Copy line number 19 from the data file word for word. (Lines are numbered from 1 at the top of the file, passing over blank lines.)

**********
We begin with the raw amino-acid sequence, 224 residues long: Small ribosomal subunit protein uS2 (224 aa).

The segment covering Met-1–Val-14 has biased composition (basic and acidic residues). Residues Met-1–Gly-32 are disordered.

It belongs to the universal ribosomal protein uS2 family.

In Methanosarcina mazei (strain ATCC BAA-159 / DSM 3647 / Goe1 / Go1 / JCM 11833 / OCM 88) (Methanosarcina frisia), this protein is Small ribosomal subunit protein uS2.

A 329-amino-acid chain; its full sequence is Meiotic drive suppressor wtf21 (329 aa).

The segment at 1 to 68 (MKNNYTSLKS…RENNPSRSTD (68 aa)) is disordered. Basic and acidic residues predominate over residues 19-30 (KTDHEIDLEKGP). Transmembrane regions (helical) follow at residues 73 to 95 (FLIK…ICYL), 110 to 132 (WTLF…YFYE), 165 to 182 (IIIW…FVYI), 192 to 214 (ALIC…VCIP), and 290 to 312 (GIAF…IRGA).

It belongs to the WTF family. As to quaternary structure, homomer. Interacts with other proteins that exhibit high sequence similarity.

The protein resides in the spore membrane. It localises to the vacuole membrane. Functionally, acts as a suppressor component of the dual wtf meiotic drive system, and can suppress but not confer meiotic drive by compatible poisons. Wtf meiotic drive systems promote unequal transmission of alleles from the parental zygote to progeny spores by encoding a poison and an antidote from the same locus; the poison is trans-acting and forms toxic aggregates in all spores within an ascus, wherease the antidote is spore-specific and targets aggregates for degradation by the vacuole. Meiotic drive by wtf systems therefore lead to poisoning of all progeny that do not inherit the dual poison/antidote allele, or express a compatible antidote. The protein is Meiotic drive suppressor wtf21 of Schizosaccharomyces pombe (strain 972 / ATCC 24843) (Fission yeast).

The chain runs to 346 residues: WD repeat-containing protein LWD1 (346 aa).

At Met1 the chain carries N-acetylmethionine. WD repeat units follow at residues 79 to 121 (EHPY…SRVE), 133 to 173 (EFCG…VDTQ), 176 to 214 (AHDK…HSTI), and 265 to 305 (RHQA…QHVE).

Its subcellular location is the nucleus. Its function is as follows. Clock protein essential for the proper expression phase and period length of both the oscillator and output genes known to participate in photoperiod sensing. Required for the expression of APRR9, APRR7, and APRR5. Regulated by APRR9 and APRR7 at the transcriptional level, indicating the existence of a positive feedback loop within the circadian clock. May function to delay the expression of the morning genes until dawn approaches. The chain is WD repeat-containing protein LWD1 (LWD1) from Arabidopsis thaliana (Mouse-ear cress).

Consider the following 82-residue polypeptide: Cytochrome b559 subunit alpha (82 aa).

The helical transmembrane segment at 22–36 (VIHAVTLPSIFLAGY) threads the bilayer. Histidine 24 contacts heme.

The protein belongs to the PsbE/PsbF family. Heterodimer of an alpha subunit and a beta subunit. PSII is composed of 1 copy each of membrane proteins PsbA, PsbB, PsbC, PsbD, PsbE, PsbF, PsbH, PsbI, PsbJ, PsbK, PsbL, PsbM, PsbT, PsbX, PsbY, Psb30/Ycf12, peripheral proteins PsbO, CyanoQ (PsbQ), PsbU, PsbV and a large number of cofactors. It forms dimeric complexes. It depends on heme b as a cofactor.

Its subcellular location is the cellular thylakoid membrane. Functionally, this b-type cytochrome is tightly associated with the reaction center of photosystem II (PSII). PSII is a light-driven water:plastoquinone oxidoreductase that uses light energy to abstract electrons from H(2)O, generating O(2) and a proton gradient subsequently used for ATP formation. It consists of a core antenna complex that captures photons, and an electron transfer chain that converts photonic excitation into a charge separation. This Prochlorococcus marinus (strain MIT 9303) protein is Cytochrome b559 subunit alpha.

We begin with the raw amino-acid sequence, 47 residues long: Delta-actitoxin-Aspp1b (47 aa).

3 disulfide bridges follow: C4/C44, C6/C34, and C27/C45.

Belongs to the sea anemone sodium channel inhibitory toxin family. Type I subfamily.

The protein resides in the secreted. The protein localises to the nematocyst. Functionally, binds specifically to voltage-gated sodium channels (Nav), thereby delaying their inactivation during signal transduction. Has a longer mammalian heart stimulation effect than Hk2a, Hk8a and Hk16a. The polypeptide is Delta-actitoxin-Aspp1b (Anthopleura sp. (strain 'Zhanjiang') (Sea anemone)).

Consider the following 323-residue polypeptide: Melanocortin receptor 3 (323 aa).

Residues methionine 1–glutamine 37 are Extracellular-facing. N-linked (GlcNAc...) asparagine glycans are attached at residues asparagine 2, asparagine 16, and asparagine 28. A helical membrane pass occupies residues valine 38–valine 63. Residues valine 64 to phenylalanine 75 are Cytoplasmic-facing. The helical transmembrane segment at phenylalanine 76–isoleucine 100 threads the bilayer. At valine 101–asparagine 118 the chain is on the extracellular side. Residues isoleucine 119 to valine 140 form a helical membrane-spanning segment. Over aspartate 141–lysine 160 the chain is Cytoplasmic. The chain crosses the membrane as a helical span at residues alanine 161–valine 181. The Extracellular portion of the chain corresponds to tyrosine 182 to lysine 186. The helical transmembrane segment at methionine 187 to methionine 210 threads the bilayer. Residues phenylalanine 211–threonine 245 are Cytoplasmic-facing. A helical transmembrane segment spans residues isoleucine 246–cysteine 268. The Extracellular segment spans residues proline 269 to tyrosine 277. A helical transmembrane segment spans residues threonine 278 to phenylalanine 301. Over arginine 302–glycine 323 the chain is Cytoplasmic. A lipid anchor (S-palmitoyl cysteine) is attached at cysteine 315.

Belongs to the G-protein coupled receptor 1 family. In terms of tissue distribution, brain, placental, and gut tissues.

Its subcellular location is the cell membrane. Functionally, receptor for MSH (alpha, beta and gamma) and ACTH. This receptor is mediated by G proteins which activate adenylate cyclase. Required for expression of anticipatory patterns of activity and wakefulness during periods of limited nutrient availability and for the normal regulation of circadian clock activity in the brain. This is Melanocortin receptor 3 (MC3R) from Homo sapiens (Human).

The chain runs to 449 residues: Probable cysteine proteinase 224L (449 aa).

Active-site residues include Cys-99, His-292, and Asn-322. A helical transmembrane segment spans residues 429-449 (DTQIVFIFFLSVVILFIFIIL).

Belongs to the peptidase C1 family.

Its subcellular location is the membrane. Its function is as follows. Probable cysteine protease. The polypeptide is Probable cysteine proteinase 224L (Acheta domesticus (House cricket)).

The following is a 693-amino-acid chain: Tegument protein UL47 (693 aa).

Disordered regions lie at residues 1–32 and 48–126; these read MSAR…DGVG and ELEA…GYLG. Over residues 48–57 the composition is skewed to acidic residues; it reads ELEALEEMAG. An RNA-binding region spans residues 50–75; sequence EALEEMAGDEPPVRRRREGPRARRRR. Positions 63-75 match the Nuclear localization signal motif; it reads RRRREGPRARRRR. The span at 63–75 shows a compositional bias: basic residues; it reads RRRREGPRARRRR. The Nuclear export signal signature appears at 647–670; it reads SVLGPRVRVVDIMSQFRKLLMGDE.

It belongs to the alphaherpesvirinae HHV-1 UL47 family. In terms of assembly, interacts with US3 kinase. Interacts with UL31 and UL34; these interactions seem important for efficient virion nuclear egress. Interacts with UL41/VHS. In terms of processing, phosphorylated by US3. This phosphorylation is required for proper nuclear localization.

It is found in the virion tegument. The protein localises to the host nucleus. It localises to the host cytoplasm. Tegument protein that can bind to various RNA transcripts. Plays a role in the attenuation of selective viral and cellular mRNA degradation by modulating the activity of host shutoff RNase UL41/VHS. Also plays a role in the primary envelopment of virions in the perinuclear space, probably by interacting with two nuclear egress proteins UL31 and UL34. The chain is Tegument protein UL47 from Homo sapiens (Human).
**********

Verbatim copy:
The protein resides in the secreted. The protein localises to the nematocyst. Functionally, binds specifically to voltage-gated sodium channels (Nav), thereby delaying their inactivation during signal transduction. Has a longer mammalian heart stimulation effect than Hk2a, Hk8a and Hk16a. The polypeptide is Delta-actitoxin-Aspp1b (Anthopleura sp. (strain 'Zhanjiang') (Sea anemone)).